Average gasoline prices in California inched closer to the celebrated $2-a-gallon mark in the last week, but motorists may not want to get too comfy behind the wheel, as oil prices Monday shot past a less welcome milestone.
Crude oil, which accounts for about half the price of gasoline at the pump, rose past $60 a barrel in New York futures trading. That bolstered the stance of analysts who had been predicting that retail fuel prices were poised to rebound.
In California, the statewide average cost of self-serve regular fell 3.8 cents over the week to $2.396 a gallon Monday, according to the government's weekly survey. The price drop was the smallest of 12 straight weeks of declines in California.
A sprinkling of Southern California gas stations were selling regular for $2.11 a gallon or less Monday, according to listings compiled by Gasbuddy.com.
The nationwide average fell 1.8 cents to $2.20 a gallon, reversing course after a small uptick the previous week. Among the cities and states surveyed by the Energy Department, Houston posted the lowest average at $2 a gallon.
A year earlier, California's average gasoline price was 26.3 cents higher and the U.S. average was 17.6 cents higher.
On Monday, light, sweet crude for December delivery traded as high as $60.56 before closing at $60.02 a barrel, up 88 cents on the New York Mercantile Exchange. Traders attributed the increase to renewed violence in Nigeria's southern oil region as well as speculation that there would be more production cuts among members of the Organization of the Petroleum Exporting Countries next month.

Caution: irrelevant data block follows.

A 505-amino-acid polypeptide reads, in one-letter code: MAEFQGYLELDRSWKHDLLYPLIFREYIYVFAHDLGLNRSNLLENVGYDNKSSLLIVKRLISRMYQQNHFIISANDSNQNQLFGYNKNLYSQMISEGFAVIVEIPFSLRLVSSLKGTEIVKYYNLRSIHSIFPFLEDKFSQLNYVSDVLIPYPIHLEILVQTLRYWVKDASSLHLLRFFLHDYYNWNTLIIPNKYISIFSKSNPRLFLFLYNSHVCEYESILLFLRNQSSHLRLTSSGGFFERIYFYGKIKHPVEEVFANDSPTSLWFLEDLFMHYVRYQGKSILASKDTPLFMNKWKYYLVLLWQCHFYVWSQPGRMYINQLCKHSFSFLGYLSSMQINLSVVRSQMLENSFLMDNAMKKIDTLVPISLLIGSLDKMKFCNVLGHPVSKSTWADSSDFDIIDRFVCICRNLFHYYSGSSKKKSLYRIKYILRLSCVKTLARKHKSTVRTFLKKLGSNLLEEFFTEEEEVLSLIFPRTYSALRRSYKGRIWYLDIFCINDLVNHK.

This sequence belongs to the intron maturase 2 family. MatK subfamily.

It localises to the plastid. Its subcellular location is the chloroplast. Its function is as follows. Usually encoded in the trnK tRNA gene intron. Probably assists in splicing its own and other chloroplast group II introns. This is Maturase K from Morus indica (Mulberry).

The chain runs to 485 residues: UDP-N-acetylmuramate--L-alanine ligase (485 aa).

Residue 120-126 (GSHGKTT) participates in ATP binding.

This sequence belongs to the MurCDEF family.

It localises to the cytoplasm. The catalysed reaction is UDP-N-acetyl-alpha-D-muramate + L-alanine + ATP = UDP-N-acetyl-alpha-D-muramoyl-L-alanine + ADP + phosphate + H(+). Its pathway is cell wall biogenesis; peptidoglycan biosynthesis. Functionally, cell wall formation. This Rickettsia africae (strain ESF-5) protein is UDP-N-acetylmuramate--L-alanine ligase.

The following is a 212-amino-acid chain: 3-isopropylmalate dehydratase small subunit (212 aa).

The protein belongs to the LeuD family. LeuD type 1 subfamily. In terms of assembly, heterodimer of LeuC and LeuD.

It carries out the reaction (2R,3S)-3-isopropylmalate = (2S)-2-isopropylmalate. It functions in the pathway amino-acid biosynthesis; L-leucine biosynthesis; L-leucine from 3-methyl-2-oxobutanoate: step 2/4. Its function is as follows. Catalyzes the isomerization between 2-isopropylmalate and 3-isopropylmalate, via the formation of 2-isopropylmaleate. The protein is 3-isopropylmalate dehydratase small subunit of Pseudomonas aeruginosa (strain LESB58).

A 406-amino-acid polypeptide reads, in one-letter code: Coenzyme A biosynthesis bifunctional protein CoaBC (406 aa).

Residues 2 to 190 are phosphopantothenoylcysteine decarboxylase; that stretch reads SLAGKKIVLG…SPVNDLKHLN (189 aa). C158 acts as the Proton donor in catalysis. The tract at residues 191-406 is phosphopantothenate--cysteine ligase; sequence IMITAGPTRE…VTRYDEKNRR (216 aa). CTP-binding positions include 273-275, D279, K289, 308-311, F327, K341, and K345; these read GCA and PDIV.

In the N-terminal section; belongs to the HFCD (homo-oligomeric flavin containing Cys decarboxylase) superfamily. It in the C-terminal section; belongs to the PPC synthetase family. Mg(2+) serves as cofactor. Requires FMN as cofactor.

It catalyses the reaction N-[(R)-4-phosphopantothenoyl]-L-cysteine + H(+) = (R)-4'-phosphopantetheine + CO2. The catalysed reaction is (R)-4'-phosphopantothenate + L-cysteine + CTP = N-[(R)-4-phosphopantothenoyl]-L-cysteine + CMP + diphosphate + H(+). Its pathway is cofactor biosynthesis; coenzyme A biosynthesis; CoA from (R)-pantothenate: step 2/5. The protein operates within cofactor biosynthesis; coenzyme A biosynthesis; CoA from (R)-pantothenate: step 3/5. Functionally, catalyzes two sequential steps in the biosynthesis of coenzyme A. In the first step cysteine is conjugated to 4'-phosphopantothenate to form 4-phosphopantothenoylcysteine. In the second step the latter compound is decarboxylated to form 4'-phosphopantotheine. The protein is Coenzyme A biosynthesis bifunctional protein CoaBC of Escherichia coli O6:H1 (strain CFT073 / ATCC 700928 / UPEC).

OPEC ministers held an emergency meeting last month in an attempt to halt a dramatic slide in oil prices, which fell more than 20% after hitting a peak above $78 a barrel in July. At the meeting, OPEC members agreed to cut output by 1.2 million barrels per day starting Nov. 1, but Saudi Oil Minister Ali Ibrahim Naimi told reporters Monday that further reductions might be necessary to put the oil market "in balance."
Stephen Leeb, editor of a monthly investment newsletter, is among those who see higher prices ahead for oil and gasoline. Leeb said his forecast wasn't tied to today's elections, which some have theorized were a factor in the fuel-price decline of recent months.
"I think they're going to rise. Not necessarily because they were overtly manipulated but because inventories have been going down and you're now going to see OPEC cuts kick in," said Leeb, who wrote "The Oil Factor," a book predicting an era of turbulent oil prices. "The rhetoric from OPEC is that they are pretty determined to keep oil around $60."
Tensions over Iran's nuclear program are likely to heat up as well, he said. "By the end of the year $70 to $75 oil is more likely than $50 or $55. Gasoline will go back up to $2.70 or so."
Tom Kloza, the chief oil analyst at Oil Price Information Service, sees the next few months differently.
"The big moves for 2006 are over," Kloza said. "We're not going to see a big rise after the election. I wouldn't give anyone in politics that much credit."
He sees gasoline prices leveling off nationwide, with no big swings through the rest of the year. Kloza believes the trend will be the same in California, even though the wholesale gasoline price shot up more than 20 cents a gallon last week on the Los Angeles spot market -- often an indicator of future retail prices.
"I'm inclined to believe that this is not the beginning of a big move up," he said of the spot price jump. Lower seasonal demand was one of the factors behind the cooling prices, Kloza said.
"It's very difficult for high prices to be sustained in November, December and January, even in California."